The Rise of Local Currency

Originally published on

Walking around towns and cities over in the UK you can see a change.

Following years of crises, and high street chain collapses, local businesses are finally back where they belong, on the up.

It is with no doubt social media has helped, Twitter hours like @CovHour #CovHour help local small business owners to come together, to promote themselves and offer support and Facebook pages have offered a cheaper and efective alternative to reach customers.

However something else has also been supporting this change, Local Currency. 

Local Currency has taken off over the last few years, initially launching in Brixton, other towns across the UK have been diverting their attention from sterling and focusing on local finance.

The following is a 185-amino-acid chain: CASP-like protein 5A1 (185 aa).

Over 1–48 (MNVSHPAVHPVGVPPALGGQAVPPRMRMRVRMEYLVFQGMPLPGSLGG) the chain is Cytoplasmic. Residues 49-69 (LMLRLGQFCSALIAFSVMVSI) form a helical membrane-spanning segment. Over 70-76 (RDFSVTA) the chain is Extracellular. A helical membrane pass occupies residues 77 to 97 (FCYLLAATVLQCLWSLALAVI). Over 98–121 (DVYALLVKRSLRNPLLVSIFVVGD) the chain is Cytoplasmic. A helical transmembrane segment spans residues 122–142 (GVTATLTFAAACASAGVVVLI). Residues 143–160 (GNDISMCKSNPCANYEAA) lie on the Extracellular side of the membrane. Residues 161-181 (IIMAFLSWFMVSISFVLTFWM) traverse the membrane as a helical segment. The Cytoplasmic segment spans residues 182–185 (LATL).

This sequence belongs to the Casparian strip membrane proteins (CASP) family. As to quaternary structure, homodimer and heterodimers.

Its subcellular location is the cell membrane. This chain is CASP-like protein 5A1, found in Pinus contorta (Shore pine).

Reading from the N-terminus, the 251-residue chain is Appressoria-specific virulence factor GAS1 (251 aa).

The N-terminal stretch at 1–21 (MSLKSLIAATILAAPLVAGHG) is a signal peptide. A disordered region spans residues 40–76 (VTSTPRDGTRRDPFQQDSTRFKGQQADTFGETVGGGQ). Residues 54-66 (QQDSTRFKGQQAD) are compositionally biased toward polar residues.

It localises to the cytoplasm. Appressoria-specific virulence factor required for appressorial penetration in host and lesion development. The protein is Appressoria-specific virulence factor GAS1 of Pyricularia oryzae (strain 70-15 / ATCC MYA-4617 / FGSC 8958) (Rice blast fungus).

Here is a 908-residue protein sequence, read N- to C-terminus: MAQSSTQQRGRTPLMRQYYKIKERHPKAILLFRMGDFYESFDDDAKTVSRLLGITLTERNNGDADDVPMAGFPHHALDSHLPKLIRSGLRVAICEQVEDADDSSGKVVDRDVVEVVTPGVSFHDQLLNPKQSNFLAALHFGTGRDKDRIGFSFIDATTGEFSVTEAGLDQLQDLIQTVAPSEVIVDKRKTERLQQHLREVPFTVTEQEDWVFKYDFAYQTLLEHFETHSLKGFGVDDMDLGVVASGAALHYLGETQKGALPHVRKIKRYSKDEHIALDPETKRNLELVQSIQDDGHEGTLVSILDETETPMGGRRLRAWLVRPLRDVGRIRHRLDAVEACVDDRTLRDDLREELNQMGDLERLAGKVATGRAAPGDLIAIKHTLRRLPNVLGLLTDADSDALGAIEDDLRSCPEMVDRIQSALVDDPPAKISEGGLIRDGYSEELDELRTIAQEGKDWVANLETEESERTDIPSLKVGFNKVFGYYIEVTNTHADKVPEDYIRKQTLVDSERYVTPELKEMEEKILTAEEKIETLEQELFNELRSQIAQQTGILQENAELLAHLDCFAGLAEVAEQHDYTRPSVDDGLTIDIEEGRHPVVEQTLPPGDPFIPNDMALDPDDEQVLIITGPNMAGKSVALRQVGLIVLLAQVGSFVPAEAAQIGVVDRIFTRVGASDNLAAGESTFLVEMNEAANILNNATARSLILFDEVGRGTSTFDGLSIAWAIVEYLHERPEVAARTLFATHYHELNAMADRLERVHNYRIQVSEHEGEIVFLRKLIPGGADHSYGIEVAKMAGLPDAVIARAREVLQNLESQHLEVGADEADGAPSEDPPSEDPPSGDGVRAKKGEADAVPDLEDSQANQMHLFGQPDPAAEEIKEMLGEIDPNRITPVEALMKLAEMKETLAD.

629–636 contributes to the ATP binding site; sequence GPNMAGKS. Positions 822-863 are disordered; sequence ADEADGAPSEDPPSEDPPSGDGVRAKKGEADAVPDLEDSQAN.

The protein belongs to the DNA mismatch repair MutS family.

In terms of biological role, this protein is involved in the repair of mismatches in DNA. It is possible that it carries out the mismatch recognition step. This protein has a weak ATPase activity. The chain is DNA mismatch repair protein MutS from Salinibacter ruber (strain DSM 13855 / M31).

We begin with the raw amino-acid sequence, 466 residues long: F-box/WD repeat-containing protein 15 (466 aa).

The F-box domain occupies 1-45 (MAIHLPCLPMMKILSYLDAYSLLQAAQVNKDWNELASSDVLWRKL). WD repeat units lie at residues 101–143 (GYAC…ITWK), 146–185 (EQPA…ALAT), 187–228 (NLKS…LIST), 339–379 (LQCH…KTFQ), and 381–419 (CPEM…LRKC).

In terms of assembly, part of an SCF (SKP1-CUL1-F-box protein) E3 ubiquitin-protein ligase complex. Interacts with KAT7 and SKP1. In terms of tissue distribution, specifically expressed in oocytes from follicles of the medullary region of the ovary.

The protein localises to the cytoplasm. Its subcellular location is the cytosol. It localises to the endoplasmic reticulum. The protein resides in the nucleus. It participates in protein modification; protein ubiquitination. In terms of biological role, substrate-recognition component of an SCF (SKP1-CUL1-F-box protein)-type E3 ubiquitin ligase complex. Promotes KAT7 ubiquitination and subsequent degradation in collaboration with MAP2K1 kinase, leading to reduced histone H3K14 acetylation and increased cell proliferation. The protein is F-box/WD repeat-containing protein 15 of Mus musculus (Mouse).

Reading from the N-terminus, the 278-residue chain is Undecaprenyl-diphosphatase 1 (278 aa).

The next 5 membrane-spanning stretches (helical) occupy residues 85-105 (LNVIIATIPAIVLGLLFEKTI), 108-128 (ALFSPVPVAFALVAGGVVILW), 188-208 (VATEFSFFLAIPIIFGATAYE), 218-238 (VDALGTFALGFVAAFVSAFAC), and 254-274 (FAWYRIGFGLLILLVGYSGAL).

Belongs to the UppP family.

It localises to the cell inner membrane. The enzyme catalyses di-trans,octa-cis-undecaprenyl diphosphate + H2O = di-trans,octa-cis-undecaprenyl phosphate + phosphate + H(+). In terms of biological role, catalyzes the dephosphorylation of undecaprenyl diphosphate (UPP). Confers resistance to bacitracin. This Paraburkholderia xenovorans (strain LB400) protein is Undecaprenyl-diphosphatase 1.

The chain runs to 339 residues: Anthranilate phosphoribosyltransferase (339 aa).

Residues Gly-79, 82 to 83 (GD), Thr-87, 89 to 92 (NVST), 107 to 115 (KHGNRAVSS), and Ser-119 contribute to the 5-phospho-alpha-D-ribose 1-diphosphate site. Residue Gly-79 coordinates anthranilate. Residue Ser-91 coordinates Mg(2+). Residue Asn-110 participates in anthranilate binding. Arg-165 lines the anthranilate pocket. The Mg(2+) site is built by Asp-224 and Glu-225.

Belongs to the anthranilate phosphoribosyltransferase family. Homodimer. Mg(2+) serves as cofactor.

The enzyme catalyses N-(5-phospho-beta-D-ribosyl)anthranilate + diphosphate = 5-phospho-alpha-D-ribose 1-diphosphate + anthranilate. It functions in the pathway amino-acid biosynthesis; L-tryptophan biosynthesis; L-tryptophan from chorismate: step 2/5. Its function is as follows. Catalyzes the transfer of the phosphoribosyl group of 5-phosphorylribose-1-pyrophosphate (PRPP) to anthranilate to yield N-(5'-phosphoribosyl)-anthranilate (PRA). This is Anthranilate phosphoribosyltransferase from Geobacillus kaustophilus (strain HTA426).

In the South West of England, you can find Bristol, here the Bristol Pound is omnipresent throughout the region. The Bristol Pounds are created specifically for the use of local, independent businesses allowing the locals to put their money back into their town.

Where larger businesses have failed, it now seems like the underdogs are succeeding and with the current economic climate, there has been no better time in which to go local.

Consumers are increasingly becoming more concerned with the impact and effect that their finances have on their own town, economically and environmentally and are moving away from larger businesses.

With this rise, small businesses are becoming the key players in their own town and it’s growth, not some global corporation paying little or no taxes to the town and with no personal connection to it.

In focusing on the local, we can make an entire country a more stable and culturally rich place to be. The local traders are our neighbours, families and friends. it is in their interest to support their community and us to support them.

Doing so will ensure our towns’ legacies and provide for future generations to come.